First, there must be a “vehicle” or a way for your staff to make improvements. What is yours? Most organizations do improvement projects of various kinds. The majority hire black belts or professional facilitators and they manage the projects. These professionals are assigned to make improvements full-time, so they implement many of their own ideas, instead of soliciting and facilitating the ideas of the people doing the work. Some of these changes ‘stick,' and some do not.

We found this improvement-through-projects only approach does not sustain very well. Leaders in these organizations use the tools that their black belts or consultants have learned, which vary considerably. But, staff understand little of the what and why for key changes.

The main limitations of a project approach is that only about 5% of the workforce can be actively involved each year. Most projects pull staff away from their jobs to train and analyze processes. In healthcare, it is very difficult for any staff to step away from their daily work for projects. In fact, project teams are often made up of staff who are “available,” rather than the best. But, what do the other 95% of staff do? Do their ideas and brainpower count for anything?

If an organization limits itself to the ideas of just a few staff or professionals, they have chosen to slow their improvements and not tap the ideas of the smart people they hired.

Idea: Our suggestion is that you develop an improvement operating system that maximizes the lower part of the pyramid in the graphic below.

The foundation of the pyramid is wide because it represents both the number of people involved daily and the number of individual ideas for Plan, Do, Check, Act (PDCA) experiments. In great organizations, only about 10% of ideas implemented annually come from major projects – the smaller third layer up in the diagram. The majority of ours are tried out as staff do their jobs daily. So, how many do your staff implement daily?

Our operating system foundation starts with every day “idea huddles,” supported by leaders. All staff huddle daily, if possible. Their huddle board contains trend charts of four to five key input metrics that are most important to staff, along with analysis (Why), and their ideas or experiments. In an Idea Huddle (usually 15-minute pre-shift stand-up), the leader picks a single metric, problem or waste on their huddle board and asks the team, “What can we do today as a team to close this gap?” If the idea or PDCA experiment is low-or-no-cost and does not have a hint of negative consequences on safety/quality (our two guard rails, see Power of Ideas pgs. 230-231), we PDCA them! Staff have a very positive experience when they bring up an idea, their colleagues choose to try, it works, and then leaders recognize them.

We found out that most of our staff can huddle daily, they like it, and it's free! In the past, our healthcare staff “huddled” daily, but mainly listened to one-way information from leaders. Converting these to two-way idea huddles allowed BSWH to avoid pulling them away from their jobs to plan and conduct experiments normally done only in projects or committees. And, all staff can be involved.

“People often resent change when they have no involvement in how it should be implemented. So, contrary to popular belief, people do not resist change, they resist being controlled.”
– Ken Blanchard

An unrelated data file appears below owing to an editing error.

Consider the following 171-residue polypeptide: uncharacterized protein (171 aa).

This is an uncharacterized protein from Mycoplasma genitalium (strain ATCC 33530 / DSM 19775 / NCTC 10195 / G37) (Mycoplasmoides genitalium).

The second make me needed is a vehicle or a way for staff involvement or engagement in improvements. In a projects-only approach, leaders hire the best and then do not involve them all. Why? The percentage of staff who bring forward ideas can be increased somewhat with a top-down, suggestion system. But, in a few auto companies, I have seen suggestion boxes directly over trash cans. No one knows where their ideas go. These system do not sustain well either.

Idea: Our suggestion is to get 100% of your staff engaged in improvement. Why not? At BSWH, we ask them how we can improve – every day and on every important measure. We try out about 70,000 ideas each year and engage nearly all staff in our Idea Huddles. Staff go home bragging about their improvements.

The third make me needed is a vehicle or a way for your staff to communicate effectively. In healthcare, this is a huge challenge; not just because of multiple shifts and locations either. We need a forcing mechanism for better two-way communication. We draw a good organization like an upside-down pyramid, as illustrated below, where the leaders are at the bottom. That way, customers are at the top, as well as our direct performers who serve our customers.

There needs to be rapid communication – up and down. Leaders need to see all the problems. But, staff are closer to the problems and need to help solve them. In most organizations, a leader sees only about 4 to 5% of all problems. They get filtered by the staff. The leaders don't know the problems, thus they can't prioritize the bigger problems that need cross-functional teams or help from top leaders. Also, staff feedback, alignment to goals and priorities do not flow.

Idea: Our suggestion is to do formal Hoshin Kanri at the start of each year and throughout to translate your vision, mission, values and strategy to align all staff. Using two-way conversations (catch-ball), we cascade goals and actions until we can measure something that not only the staff can impact, but is also important to them.

Staff are not motivated by measuring profit or margin. It is not in their control. They are going to measure things like the number of patients they treated, or count specific problems that occurred during the day. These are basically the things they can see and count at the end of every shift. These aligned goals become our huddle board goals.

With aligned staff, actions and goals, you can turn even a big battleship around. The upside-down pyramid shows goals and strategies cascading up, with feedback, results and elevated issues coming down. Our idea cards document not only improvement experiments, but also cross-departmental issues, which can be elevated to leaders. What is your way for leaders to communicate two ways, align all staff, see key problems and receive staff feedback and results?